a recipe by Nani
a film by Natasha Raheja
1h | 4-6 people
1h | 4-6 people
- 10-12 okra* (ends chopped off and slit in the middle)
- 10-12 cluster beans (ends chopped off)
- 1 small cauliflower (cut into florets)
- 2 drumsticks (cut finger length)
- 2 lotus roots (cut into 1/2 inch chunks)
- 2 baby eggplants (cubed)
- 2 green chilies (thinly chopped)
- 1 medium tomato (diced)
- 2 medium potatoes (cubed)
- 3/4 cup gram flour
- 6 cups water
- 1 tablespoons tamarind paste, to taste
- 1/2 teaspoon mustard seeds
- 1/2 teaspoon fenugreek seeds
- 1/2 teaspoon red chili powder, to taste
- 1/4 teaspoon asafoetida
- 1-2 teaspoons salt, to taste
- 10-12 curry leaves
- Vegetable oil
- 1 handful of cilantro leaves
- 1 handful of peas
- *More or less of any vegetable, as per personal preference
1. Separately shallow fry okra, cauliflower, potatoes and eggplant and keep aside. Separately boil lotus root until tender and keep aside.
2. In large pot, heat 4 tablespoons of oil, and then add 3/4 cup gram flour. Stir regularly for 3-5 minutes to avoid clumps. When the flour turns golden brown, slowly add water while continuously stirring.
3. Add turmeric powder, salt, green chili, and red chili powder, and tomato and simmer for 8 minutes.
4. Add potatoes and boil for 5 minutes. Then add cluster beans and boil until potatoes and beans are almost tender. Add boiled lotus root and the slightly fried okra, cauliflower, and eggplant to the pot. If needed, add more water. Curry should be runny but not watery.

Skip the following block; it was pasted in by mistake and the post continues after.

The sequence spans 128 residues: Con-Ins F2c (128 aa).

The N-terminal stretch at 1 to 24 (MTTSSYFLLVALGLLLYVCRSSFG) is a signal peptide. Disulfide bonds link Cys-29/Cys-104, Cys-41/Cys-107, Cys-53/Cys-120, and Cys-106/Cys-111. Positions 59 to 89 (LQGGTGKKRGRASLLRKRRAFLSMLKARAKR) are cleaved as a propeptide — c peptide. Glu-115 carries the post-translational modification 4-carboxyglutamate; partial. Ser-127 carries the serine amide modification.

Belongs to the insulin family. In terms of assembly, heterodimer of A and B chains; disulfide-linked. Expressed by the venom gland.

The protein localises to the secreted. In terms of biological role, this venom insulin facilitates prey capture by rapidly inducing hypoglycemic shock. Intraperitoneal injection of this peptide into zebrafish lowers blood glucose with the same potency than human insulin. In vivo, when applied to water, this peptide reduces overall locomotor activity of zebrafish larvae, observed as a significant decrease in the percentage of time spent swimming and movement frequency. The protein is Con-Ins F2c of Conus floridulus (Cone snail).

5. Finally, add drumsticks, green peas, and tamarind paste and simmer for 5-7 minutes, until cooked.
6. Heat 1 tbsp oil in separate small pan, and add asafoetida, cumin seeds, after a few seconds, add fenugreek seeds, and then curry leaves. Let the seeds splatter in the hot oil for a few seconds. Then add the tempering (oil and seeds mixture) to the curry in the large pot.
7. Garnish curry with cilantro leaves and serve hot with rice. Optionally, sprinkle boondi (sweet fried gram flour balls) on top of curry.
Nani is the mother of seven and grandmother of eleven. Born in Sindh, Pakistan, but not quite sure exactly when, Nani has been approximately 80 years old for a while now. Pictured besides Nani is her husband, Nana. Nani and Nana posed for this photo in a studio in Bombay in the 1960s. Nani remembers how her in-laws didn’t appreciate Nana’s arm around her, “as if she were running away!”
One of Nani’s eleven grandchildren, Natasha is an anthropologist and filmmaker born in Texas and now based in New York. Her work explores themes relating to borders and belonging.